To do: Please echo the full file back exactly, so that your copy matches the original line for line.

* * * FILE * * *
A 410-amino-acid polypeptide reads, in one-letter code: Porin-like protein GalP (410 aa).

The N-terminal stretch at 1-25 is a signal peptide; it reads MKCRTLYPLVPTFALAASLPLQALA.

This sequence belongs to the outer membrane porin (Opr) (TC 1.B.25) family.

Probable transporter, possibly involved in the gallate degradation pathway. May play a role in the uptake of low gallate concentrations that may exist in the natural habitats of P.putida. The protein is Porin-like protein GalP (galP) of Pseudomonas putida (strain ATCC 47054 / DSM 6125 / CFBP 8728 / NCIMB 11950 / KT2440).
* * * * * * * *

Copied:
A 410-amino-acid polypeptide reads, in one-letter code: Porin-like protein GalP (410 aa).

The N-terminal stretch at 1-25 is a signal peptide; it reads MKCRTLYPLVPTFALAASLPLQALA.

This sequence belongs to the outer membrane porin (Opr) (TC 1.B.25) family.

Probable transporter, possibly involved in the gallate degradation pathway. May play a role in the uptake of low gallate concentrations that may exist in the natural habitats of P.putida. The protein is Porin-like protein GalP (galP) of Pseudomonas putida (strain ATCC 47054 / DSM 6125 / CFBP 8728 / NCIMB 11950 / KT2440).